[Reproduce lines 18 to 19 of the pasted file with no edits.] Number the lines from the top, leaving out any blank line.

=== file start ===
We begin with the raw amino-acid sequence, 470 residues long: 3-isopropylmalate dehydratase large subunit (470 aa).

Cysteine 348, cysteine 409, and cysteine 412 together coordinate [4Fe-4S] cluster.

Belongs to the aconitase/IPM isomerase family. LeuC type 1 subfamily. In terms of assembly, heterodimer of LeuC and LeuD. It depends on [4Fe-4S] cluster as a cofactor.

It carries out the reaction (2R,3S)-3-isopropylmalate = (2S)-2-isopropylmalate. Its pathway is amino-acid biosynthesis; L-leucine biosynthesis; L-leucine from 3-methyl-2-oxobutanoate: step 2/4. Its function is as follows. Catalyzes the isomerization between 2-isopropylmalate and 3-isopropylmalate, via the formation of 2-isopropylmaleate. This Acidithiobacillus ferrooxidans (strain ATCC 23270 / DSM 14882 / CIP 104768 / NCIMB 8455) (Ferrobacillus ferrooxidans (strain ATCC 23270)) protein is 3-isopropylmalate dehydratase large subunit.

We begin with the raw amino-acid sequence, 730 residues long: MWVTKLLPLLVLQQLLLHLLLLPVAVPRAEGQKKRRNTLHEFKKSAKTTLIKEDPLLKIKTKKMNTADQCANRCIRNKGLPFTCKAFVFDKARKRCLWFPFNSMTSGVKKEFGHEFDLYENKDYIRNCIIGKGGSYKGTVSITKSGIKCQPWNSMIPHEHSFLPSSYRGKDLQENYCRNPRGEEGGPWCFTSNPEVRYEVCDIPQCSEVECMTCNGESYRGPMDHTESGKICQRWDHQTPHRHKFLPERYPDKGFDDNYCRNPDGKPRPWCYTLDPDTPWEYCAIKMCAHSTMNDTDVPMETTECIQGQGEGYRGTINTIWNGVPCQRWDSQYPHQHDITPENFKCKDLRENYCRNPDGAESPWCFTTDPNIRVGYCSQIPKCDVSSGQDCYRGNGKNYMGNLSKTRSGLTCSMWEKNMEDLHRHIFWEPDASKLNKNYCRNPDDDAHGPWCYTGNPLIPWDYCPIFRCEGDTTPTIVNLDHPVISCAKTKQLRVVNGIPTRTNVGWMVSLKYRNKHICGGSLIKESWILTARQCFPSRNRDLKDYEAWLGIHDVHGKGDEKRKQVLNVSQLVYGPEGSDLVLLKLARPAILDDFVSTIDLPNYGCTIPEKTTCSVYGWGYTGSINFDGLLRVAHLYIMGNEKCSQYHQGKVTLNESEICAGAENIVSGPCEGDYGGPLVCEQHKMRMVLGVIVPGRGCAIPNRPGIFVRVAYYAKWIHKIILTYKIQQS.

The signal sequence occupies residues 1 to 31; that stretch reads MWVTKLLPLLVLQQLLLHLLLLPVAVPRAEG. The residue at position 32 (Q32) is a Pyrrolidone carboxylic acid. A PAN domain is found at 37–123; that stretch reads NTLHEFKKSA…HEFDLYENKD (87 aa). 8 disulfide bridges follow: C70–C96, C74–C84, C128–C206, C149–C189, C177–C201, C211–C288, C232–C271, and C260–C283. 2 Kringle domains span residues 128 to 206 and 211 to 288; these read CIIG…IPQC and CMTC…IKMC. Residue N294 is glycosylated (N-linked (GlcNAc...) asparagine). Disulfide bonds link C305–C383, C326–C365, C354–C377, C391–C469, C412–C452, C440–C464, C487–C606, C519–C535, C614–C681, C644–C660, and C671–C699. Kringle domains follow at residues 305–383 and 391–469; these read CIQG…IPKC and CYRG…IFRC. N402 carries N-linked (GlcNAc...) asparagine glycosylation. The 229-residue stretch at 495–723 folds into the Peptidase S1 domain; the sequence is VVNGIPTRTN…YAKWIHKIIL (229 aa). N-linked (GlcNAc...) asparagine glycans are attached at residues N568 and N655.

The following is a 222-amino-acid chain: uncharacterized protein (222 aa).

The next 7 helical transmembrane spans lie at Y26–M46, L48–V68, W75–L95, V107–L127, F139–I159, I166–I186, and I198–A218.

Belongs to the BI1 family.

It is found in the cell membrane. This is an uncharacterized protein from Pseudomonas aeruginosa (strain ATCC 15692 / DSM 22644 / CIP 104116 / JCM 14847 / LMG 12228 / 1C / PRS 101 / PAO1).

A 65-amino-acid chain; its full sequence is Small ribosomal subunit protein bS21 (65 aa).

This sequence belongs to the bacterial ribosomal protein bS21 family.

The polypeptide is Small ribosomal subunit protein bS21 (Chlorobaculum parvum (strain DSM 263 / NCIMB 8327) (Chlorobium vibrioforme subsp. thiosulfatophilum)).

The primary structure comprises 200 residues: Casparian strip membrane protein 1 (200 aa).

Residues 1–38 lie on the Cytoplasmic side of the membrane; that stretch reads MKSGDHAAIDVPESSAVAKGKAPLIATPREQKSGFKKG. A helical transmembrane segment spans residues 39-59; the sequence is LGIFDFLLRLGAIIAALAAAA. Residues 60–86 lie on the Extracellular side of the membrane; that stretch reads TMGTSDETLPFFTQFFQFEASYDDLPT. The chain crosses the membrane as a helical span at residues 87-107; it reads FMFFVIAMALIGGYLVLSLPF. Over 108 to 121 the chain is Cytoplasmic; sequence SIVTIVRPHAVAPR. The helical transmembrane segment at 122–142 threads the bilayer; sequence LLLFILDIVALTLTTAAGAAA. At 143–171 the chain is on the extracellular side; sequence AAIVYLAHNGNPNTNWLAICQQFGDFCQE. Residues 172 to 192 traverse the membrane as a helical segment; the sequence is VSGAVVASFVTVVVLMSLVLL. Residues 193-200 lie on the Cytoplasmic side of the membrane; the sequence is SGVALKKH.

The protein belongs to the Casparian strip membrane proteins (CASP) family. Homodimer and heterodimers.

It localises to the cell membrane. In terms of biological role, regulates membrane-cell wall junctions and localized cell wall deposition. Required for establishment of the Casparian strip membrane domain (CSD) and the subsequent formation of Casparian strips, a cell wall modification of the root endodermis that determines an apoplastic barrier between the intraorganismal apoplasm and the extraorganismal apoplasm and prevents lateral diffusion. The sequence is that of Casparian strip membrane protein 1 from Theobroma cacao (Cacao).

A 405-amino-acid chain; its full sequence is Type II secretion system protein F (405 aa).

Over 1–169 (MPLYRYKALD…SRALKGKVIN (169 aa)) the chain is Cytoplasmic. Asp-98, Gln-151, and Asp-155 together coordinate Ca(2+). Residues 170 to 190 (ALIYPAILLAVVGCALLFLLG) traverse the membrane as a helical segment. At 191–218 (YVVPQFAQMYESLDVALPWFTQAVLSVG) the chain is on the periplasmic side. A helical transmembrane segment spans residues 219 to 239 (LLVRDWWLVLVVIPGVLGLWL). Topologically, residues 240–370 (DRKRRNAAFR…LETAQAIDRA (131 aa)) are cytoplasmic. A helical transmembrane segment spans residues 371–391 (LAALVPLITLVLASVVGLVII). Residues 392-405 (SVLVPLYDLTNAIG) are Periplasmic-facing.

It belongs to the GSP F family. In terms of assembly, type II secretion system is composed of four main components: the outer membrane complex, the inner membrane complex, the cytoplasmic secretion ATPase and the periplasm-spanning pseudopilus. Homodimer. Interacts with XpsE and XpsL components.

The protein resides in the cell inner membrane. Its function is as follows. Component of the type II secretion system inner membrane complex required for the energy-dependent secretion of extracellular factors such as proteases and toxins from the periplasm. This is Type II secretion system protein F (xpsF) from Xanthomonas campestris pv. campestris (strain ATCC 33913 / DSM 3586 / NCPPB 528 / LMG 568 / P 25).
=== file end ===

A 405-amino-acid chain; its full sequence is Type II secretion system protein F (405 aa).

Over 1–169 (MPLYRYKALD…SRALKGKVIN (169 aa)) the chain is Cytoplasmic. Asp-98, Gln-151, and Asp-155 together coordinate Ca(2+). Residues 170 to 190 (ALIYPAILLAVVGCALLFLLG) traverse the membrane as a helical segment. At 191–218 (YVVPQFAQMYESLDVALPWFTQAVLSVG) the chain is on the periplasmic side. A helical transmembrane segment spans residues 219 to 239 (LLVRDWWLVLVVIPGVLGLWL). Topologically, residues 240–370 (DRKRRNAAFR…LETAQAIDRA (131 aa)) are cytoplasmic. A helical transmembrane segment spans residues 371–391 (LAALVPLITLVLASVVGLVII). Residues 392-405 (SVLVPLYDLTNAIG) are Periplasmic-facing.